Sometimes, tears can be our greatest inspiration. They force us to react, and rise above ourselves.
Almost a year ago, I really kicked up my writing output. I wrote a lot. I read a lot. I started to find myself as an artist. Then, in December, my Grandpa Joe lay in hospice, dying of cancer.
This affected me in many ways. Perhaps the most direct is the blog I wrote while struggling with my feelings about his impending death: A Train Ride to an Unknown Stop
I wrote it in the middle of the night, right after finding out. I bought a domain name so that my blog would be easier to find, and then I posted it. My post had nearly six hundred views in December.
Truthfully, that didn’t even scratch the surface of how many read it. The post was printed out several times and circulated to everyone who knew my grandfather. I went home and everyone I knew had read it. The library had a copy. I gained an instant celebrity, of sorts. The post was read at my grandpa’s funeral. I was asked if other churches could use it in future funeral services. To this date, it may be the most powerful things I’ve ever written. That post introduced the area I grew up in to my life as a writer.
I had always thought of interviewing my grandpa about his life and the way he saw the world. Grandpa Joe really took the “what would Jesus do” stuff to heart. He was happier than anyone else I knew. He didn’t have money. He didn’t have health, but at least up till the last few days, he was happy. I felt like there must be something we could all take from that. I had a career. I had more money. I owned a house. I had an education. I had all of these things, but I was not happy. He had none of them, but he was.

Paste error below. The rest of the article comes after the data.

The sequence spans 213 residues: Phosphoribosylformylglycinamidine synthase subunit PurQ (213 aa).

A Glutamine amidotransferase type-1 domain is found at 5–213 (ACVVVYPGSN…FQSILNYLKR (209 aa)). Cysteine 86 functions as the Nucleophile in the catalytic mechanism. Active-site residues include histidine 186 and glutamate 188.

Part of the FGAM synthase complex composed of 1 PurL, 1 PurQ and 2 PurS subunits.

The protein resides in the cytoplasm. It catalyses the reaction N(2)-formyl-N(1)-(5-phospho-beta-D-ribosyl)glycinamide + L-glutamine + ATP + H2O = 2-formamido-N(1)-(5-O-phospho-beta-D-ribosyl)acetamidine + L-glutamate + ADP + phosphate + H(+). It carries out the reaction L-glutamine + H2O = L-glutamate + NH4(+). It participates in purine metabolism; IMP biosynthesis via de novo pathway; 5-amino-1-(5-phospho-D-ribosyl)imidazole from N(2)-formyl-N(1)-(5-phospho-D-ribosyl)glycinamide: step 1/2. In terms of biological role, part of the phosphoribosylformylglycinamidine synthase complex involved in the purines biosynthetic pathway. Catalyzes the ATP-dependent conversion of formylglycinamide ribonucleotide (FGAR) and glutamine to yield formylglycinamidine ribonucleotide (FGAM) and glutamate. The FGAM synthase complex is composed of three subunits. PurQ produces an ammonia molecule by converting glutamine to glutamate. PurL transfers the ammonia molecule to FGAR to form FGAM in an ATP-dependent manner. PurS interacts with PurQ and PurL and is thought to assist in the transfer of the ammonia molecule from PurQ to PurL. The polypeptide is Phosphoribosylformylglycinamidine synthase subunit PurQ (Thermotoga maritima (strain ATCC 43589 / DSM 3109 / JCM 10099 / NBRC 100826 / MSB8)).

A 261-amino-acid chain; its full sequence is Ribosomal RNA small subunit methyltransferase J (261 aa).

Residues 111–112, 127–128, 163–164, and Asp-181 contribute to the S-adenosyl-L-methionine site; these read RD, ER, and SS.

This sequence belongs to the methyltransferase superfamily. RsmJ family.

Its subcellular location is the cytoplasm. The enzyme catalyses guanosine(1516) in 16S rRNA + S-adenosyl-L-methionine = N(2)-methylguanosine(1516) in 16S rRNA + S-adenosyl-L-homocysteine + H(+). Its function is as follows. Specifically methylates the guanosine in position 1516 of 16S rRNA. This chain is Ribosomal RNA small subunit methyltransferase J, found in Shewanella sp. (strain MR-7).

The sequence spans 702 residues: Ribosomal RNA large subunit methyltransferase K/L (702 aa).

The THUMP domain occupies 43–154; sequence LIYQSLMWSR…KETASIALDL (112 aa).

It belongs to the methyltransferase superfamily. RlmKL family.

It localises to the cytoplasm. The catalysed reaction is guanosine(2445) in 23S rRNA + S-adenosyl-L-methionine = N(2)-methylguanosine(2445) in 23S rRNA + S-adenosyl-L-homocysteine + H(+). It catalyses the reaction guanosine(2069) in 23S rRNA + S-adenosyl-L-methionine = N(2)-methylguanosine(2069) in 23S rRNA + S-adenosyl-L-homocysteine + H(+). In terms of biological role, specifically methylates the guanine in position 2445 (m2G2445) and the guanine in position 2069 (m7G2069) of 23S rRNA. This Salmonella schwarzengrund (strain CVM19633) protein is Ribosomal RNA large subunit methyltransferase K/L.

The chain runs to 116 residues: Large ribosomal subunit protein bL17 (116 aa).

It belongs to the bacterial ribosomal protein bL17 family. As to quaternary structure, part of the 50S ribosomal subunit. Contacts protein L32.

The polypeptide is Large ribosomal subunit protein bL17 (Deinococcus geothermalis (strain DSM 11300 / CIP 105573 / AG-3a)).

Grandpa Joe’s death meant I had waited too long. His inspiration would extend only to the people he personally knew. My waiting cost the world. It cost me a chance to learn about the inner workings of my Grandpa, and that saddens me. Still, I came out of his death, learning to be happy, and learning to write from the heart.
My sister made a picture for me. In the frame, set on top of a railroad track is a picture of my grandpa. Below it is a quote from that blog post. It hangs at the top of my stairs, the last thing I see before I leave every day, and the first thing I see when I return home. It’s a reminder of what is possible with just a little bit of love.
Life is short. We, as men and women, are mortal. Our deeds outlive us. Art outlives us. Live like the legacy you want to leave behind. Show pride in the memory you will leave behind.